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The Wikileaks State Department Cables

by Mark W. Hibben

A Trove of Foreign Relations Information

I've never been as conflicted about the subject of my weekly articles as I have been for this week's subject, the Wikileaks release of classified US State Department cables.  Although I'm sympathetic to Wikileaks goal of increasing governmental transparency and accountability, I can't approve of the release of the classified information in this case.  But now that the information is out there on the Internet, I find the cables fascinating and revealing reading.  Many news organizations have mined the cables for important insights into our relations (and difficulties with) the governments of Afghanistan, Pakistan and China.  Although the national interest and security of the US may have been damaged by the release of the cables, I also believe that the US public has gained important knowledge in what they reveal.    In this article I briefly review the issues of the legality of leaking the classified data, publishing the data, and the US Government's reaction in the aftermath.  Throughout, my unresolved conflicts regarding Wikileaks will be readily apparent.

The Leak

A possible violation of US Federal law was committed in transferring the classified information to Wikileaks or some other unauthorized intermediary.   This may have happened in one of two basic ways: 

1)    A person within the US Government, holding a security clearance of the appropriate level and having access to the data, transferred the data by some means to a person without a clearance or “need to know”.   Doing so willfully would be a criminal violation the regulations regarding the proper handling and storage of classified data, but it’s possible that the transfer occurred unintentionally.  Unintentional compromises of classified information occur all the time, and are handled as “security violations” rather than criminal violations with disciplinary actions that can range from written reprimand through loss of the security clearance or even termination of employment.  An example of an unintentional compromise would be an employee working on classified material on an unclassified computer, which is then hacked or stolen, resulting in the dissemination of the classified data.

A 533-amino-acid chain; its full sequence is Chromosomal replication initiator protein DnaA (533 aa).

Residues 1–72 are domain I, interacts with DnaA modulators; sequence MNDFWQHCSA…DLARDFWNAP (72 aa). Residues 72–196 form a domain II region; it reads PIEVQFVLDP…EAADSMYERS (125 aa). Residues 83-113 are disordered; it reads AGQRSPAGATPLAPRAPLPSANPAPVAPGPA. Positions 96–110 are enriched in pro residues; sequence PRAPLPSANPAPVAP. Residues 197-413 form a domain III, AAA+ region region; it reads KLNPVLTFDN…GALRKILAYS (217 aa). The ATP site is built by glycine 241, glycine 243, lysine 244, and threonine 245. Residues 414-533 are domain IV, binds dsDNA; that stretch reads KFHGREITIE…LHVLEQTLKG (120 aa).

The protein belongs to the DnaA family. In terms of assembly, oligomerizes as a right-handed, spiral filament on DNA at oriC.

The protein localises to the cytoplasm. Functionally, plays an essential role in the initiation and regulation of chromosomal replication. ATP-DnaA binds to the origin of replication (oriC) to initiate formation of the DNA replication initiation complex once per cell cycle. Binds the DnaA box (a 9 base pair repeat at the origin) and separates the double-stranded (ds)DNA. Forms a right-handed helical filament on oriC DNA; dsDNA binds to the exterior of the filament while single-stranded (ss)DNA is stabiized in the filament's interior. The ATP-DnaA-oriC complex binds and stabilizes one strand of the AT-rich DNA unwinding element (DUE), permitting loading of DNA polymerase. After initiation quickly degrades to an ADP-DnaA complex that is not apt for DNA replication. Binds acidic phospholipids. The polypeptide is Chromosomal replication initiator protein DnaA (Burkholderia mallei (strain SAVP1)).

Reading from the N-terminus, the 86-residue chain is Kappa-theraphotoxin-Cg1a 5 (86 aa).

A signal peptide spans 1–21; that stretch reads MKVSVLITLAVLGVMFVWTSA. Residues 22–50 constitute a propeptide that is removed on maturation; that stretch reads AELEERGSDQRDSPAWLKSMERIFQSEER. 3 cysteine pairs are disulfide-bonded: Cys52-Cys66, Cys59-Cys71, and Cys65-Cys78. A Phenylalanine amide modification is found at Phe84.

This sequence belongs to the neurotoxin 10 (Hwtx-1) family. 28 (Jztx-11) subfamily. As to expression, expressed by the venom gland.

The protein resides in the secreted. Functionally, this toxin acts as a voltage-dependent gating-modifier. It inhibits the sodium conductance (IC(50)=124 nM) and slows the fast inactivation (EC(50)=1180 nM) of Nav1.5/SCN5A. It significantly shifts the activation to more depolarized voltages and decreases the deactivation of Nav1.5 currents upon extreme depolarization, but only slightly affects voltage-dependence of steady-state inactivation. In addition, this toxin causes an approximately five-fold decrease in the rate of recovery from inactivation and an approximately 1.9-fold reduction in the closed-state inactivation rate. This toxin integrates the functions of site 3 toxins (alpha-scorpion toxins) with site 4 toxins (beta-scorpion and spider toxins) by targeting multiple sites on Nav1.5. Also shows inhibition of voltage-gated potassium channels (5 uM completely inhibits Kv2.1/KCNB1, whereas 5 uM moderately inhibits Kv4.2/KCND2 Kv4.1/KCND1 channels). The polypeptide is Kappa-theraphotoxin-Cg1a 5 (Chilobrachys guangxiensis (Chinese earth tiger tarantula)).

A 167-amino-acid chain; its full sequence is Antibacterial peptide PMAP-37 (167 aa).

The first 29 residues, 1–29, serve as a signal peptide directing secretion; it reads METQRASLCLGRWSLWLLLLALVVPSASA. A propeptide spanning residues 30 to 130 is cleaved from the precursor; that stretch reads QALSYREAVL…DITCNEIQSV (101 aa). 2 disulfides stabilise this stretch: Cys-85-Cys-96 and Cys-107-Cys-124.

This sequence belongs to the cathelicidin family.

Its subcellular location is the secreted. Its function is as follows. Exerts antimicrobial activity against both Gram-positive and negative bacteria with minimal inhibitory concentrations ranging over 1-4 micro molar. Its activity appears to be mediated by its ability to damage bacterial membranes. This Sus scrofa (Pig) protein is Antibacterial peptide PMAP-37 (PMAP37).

2)    A person outside of the US Government surreptitiously penetrated a Government computing facility (itself a crime), and then transferred the classified data outside of the facility (criminal theft of classified information). 

Depending on Wikileaks involvement, either scenario could make Wikileaks criminally culpable, even without the publication of the classified data on their web site.  For instance, if someone from Wikileaks induced or encouraged the person in scenario 1) to transfer the data to Wikileaks' computers, or make the data vulnerable by moving it to an unclassified computer or storage device, then Wikileaks' would be at least partially culpable.  Similarly in scenario 2), if someone from Wikileaks engaged in the penetration or encouraged or aided a third party to perform the penetration, then Wikileaks would also be partially culpable.

The Publication

Whether the publication by Wikileaks of the classified material is itself a crime is a more complex question that I doubt has clear-cut legal precedent. 

The most applicable historical precedent is the case of the so-called Pentagon Papers, a Top Secret (TS) study of the Vietnam War commissioned by Defense Secretary Robert McNamara in 1967.  In 1971, Daniel Ellsberg, who had worked on the study and had access to it as a cleared employee of the RAND Corporation, gave a copy of the study to the New York Times which began publishing excerpts.  After three excerpts were published, the Nixon Administration obtained a federal court injunction blocking the Times from publishing additional excerpts.   The NY Times appealed and the case was eventually heard by the Supreme Court, which ruled in favor of the Times.  In a 6-3 vote, the Court ruled that the Government had failed to make the case for “prior restraint” to justify the injunction, and not whether the Times had violated Federal law in publishing the classified material.  Indeed, a majority of Justices opined that the Government could still prosecute the Times under the Espionage Act of 1917, but any such effort in this regard was “overtaken by events” related to Watergate.  A Federal prosecution of Daniel Ellsberg for stealing the TS study ended in mistrial due to contamination of the Government’s case by activities of participants in the Watergate scandal. 

So the question of whether a news organization can be prosecuted for publishing classified information it receives from an unauthorized source hasn't really been answered.  However, what is clear is that once the information is published, its publication becomes a public event that the news media in the US may freely report on, including reproducing the classified information, as the NY Times and other news organizations have done with the State Department cables, including basing articles on the cables and in some cases, directly reproducing them.  This news reporting became protected by the First Amendment once Wikileaks put the classified cables on its public web site. 

The Aftermath

As reported by the NY Times, the Federal Government sent out an email notice to employees and contractors on December 3 warning them not to view or download the classified cables published on the Wikileaks web site.  This seems to be an almost Orwellian act of thought control, and the reader may wonder under what authority is the US Government attempting to tell its employees what Internet sites they may visit.  The answer is that the notice is directed primarily to those in the government and government contractors who hold security clearances. 

The notice reads in part: